Tuesday, September 13, 2016

Barbara Seuling's Manuscript Workshop

My friend and mentor, Barbara Seuling died yesterday. Her obituary is in PW. She was not only a wonderful writer, but also a great teacher. I read and re-read her book on writing for children for many years until I outgrew it. My kids loved her series of Robert books. And Barbara's favorite, the story of Jane Froman was a joy to read. I got another copy for my in-laws and they, too, loved it. I can only imagine how many hundreds, no, thousands of people she has touched with her words. I had the good fortune to spend some time with her at a workshop twelve years ago, which I wrote about below. Requiescat in pace, Barbara. 

From the web archives: The Workshop

I have never had a "writing vacation" until I won a full scholarship to attend Barbara Seuling's Manuscript Workshop.  When she called with the good news, I was preparing dosas for my children.  We were all so excited I had to turn the stove off before I burned the house down.  The workshop was a gift to last a lifetime. My mother-in-law came to stay with the children and care for them while I was away so that Michael could continue to go to work. 

For four days, I was in the company of writers.  Good writers.  Each story pulled me.  I wanted more.  And it made me think about how we come up with stories -- a scenario, a character, even a piece of dialogue can snowball into a story.  It was a pleasure to read our stories and give and receive constructive criticism. 

I cannot say exactly what I learned because there were no formal lessons per se.  Everything I learned was specific to improving a particular story, but these are some of the points that were driven home:
 
1.  Tell yourself the story.  How does it unfold?  Why do story people (or animals) do the things they do?  Know the motivation.  Even in a deceptively simple picture book, we must know why the character does what he does.
 
2.  We read excerpts from several novels.  Every scene in the novel must move the story forward.  Otherwise it has no business being there.  It is not sufficient to have a scene just to give back-story or description.
 
3.  Read, read, read widely to study structure and style.  Especially read in the genre that you're trying to write.  Know what is being published today.  Read the classics, too.
 
The students: Carolyn, Sheryll, Doris, Lee, Becky, Syrl and Vijaya.  We did writing exercises and critiqued from 9-12 in the mornings and from 7:30-9 at night.  We socialized during mealtimes and it was wonderful to have delicious food come to our table while we spoke of our families and writing life.  We became friends.  I enjoyed having all of our activities under one roof at the Landgrove Inn.
 
The afternoons were free.  Most of us worked on our manuscripts.  We took breaks for a walk in the woods or a swim in the pool.  There was a lot to process (I'm still digesting what I've learned and trying to apply it to my novel).
 
Guest speaker Melissa Stewart spoke about her love of science and bringing it to life for children.  Tips from her:
1.  Make your writing lively. 
2.  Go for the heart of the story. 
3.  Do your homework and then interview experts for information not readily available.
 
Barbara runs this workshop in an environment that is conducive to writing.  We are guided from the discussions about our craft.  I truly believe that to become a better writer, we must honestly assess our work alone and with others and work with writers who can teach.  Barbara is one of the best.  She has a generous soul.  And she's funny and astute, too.  It's no wonder that out of seven students, over half have attended these workshops several times.  What joy to learn from Barbara and her students.  I know I'll be back ...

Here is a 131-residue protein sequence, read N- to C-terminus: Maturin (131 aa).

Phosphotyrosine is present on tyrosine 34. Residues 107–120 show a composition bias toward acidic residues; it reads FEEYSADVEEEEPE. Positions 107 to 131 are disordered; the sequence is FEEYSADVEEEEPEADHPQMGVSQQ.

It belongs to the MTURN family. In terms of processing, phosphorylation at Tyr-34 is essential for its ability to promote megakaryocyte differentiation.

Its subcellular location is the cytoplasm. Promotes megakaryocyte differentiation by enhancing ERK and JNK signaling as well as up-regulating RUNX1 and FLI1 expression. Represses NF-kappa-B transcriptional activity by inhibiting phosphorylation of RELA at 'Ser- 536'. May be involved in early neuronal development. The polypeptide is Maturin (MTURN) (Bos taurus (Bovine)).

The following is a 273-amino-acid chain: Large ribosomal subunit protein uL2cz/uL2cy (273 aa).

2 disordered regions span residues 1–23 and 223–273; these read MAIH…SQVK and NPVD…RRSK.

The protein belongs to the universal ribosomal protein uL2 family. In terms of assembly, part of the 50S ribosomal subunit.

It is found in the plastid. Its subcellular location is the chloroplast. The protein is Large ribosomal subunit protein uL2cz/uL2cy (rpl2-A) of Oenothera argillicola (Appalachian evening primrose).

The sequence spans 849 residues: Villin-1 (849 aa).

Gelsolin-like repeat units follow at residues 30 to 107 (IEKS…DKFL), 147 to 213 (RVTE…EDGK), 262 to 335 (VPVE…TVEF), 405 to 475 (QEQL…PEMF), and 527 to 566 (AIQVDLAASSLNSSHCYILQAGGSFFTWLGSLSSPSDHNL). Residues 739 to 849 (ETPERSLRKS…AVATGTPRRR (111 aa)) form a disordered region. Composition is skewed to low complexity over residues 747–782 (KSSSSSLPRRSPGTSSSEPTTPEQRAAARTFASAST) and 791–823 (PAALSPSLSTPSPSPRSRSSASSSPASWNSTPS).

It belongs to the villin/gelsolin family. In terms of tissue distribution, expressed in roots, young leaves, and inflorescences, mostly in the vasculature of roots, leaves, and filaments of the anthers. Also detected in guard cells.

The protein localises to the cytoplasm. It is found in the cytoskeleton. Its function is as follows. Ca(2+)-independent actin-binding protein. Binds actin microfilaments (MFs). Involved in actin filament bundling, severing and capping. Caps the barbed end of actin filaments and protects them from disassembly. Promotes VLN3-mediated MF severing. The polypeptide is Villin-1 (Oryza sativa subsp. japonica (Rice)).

From the left: Barbara, Vijaya, Melissa, Becky, Doris, Sheryll, Syrl, Lee & Carolyn.

 

11 comments:

Faith E. Hough said...

Thank you for sharing your experiences at the workshop! We will pray for the repose of Barbara's soul and for comfort for her family and friends.

Mirka Breen said...

Barbara was a legend in kid-lit. I never met her, but have one of her books. I was very sorry to hear of her passing away.

Katie L. Carroll said...

I was so sorry to hear about Barbara. Thanks for sharing her wonderful insights with us.

Vijaya said...

Thank you Faith, esp. for your prayers.
Mirka, she was really quite a force in children's lit., and such a good one too.
Katie, thank you.

Barbara Etlin said...

Her writing text was the first I read about writing for children. What a great teacher and what a great influence she has had! She will be missed.

Carolyn Bamberger said...

So sad to hear of Barbara's passing. What a wonderful writer, teacher and friend she was. Sending prayers and love to Winn and all the family. Barbara was so loved and will be intensely missed. Barbara, you often closed your emails with "Cheers!" and I now
say cheers to you good friend. Rest in peace.
Carolyn Bamberger

Vijaya said...

Barb, I suspect many of us used her book when we were newbies.

Caroyln, how great to see you here! Thank you for stopping by and reminding me of her cheers!

Carolyn Bamberger said...

You're welcome Vijaya. Your photo brings back many memories! I ran into your post when I googled Barbara's name.

marciastrykowski.com said...

I'm very sorry to hear this. Thanks for sharing the post of the wonderful workshop you had with her.

Vijaya said...

I'm so glad you found me, Carolyn. I hope you and your family are well. That picture brings back happy memories.

Marcia, thank you. I'm so grateful for the wonderful opportunity Barbara gave me. I think she'd be proud of how I continue to grow.

cò cưa said...

I was so sorry to hear about Barbara. Thanks for sharing her wonderful insights with us.
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